Into the Longbox

Badger Saves the World #4, Baron and Dose. What happened here? Things went completely off the rails; Caron was apparently not up to the publishing schedule of the book and is gone. The new guy, Dose is kinda thrown in the deep end and doesn’t make it all work. There are parts of this issue where I’m not even sure what’s going on – and not in a good way. If you’re not a Badger competist I’d stay away.

The Last Defenders #2 (of 6), Casey, Giffen, Muniz. I want to like this, and it’s not happening. A third of the way in, I haven’t found any character whose fate interests me or who I can identify with or pull for. I’ve been kind of enjoying the Flaming Skull’s ongoing wise cracking, but that doesn’t a book make. I’ll probably drop this.

Will Eisner’s The Spirit #15, Argones, Evanier, Smith. Man, I’m still not loving the new team. The art is really nice. if anything it’s maybe a tad too imitative of Eisner, but I can’t really argue with clean lines and good storytelling. The real problem I have with this issue is that I feel like P’Gell isn’t handled quite right. My image of her is of someone a little more on top of The Spirit. It’s rare that the Spirit ever gets the best of her, and then she seems to pop back to the surface like a cork. Her being the half-assed mastermind of this convoluted diamond smuggling plan just didn’t work for me. Your mileage may vary, and the art’s very good.

Uncle Sam and the Freedom Fighters #7 (of 8), Palmiotti, Gray, Arlem. The pacing of this book is staring to drive me to distraction. I expect that the creative team had some ideas running around from their previous series that they wanted to resolve, but they really seem to have paced things badly. The first few issues were nice set-ups – and even thoughtful and interesting in places – but now everything’s just happening at once because there’s only one issue left. This doesn’t give a feeling of climax to the final issue, and the whole series seems rattly and disjointed. Missed opportunity.

Captain America #36, Brubaker, Guice, Perkins, D’Armata. This, on the other hand, is a pretty good example of pacing. The Skull’s plan bubbles along, new revelations are made, old characters part ways, and the tension keeps a general upward trend. It’s telling that the ending of 35 left a lot of balls in the air, but one clear question :”how’s Bucky going to do against Sin and the Serpent Squad.” This issue ends on a similar cliffhanger.

But, along the way, we continue the theme of exploring the differences between Bucky and Steve in the Captain America suit, which is really an exploration of who Captain America is. And with CA being the Marvel ideal of an American hero, this is ultimately an exploration of what a hero is.

And there are fight scenes!

It’s a great book. If you read superheroes at all, you should be reading this.

All-Star Superman #10, Morrison & Quitely. Morrison and Quitely’s illumination of Superman is thick with in-joke nods, but rich with heart. It’s also as good as anything out there in super-hero land. This issue continues to develop the “Superman is dying” plot that has driven much of the series (updating a classic “Last Will and Testament of Superman” story, of course), and showing us what Morrison and Quitely think is most important about Superman. It’s a slow, nuanced issue that still manages to build tension.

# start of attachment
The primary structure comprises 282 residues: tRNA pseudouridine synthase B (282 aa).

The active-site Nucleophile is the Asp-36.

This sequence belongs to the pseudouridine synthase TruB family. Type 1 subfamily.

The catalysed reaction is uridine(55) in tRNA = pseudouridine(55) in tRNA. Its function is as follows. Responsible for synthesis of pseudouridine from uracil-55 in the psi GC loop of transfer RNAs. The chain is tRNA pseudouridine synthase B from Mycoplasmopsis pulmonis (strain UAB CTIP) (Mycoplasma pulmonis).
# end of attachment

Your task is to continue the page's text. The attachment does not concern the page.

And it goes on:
Young Liars #2, David Lapham. I didn’t like this issue much. I know it’s supposed to be kinetic and loud as a great punk song, but it just felt rushed and forced to me. I usually like Lapham, so maybe I was expecting too much.

Doktor Sleepless #6. Ellis & Rodriguez. Clearly bookending the first arc, this issue was a little too much fact and not enough plot and characterization for me. After the last couple issues where the characters seemed to breathe and move of their own accord so much, this felt very expository. There’s even a character summarizing the plot in bulleted lists, which is as clumsy as it sounds. Hopefully this is just a pause as the next arc kicks in the afterburners again.

Anna Mercury #1. Ellis & Percio. I’ve been picking up a lot of new first issues lately, it seems, and by and large they’re OK. Most draw me in enough to read another issue and see how things pick up. A few don’t hold me at all. A first issue is a really difficult thing to do right; even some of the most influential series around have mediocre first issues.

In Anna Mercury #1, Ellis and Percio show us how it’s supposed to be done. We’re dumped into the action taking place in an interesting world that’s shown to us in glimpses germane to the headlong action that the mysterious protagonist drags us excitedly into. There are enough familiar action/sci-fi tropes to lean on that we can barely keep our bearings even as we see where our protagonist violates those tropes. The issue winds to a cliffhanger that will draw us back for the next issue: How’s she getting out of this? And then the last page pulls 20 G’s zooming us up 30,000 ear-popping, mind-bending feet to where a hundred new questions scream at us while Anna’s still hanging from that cliff below.

If you can read this and not need to buy the next issue, you may want to stop buying comics altogether.

Comments are closed.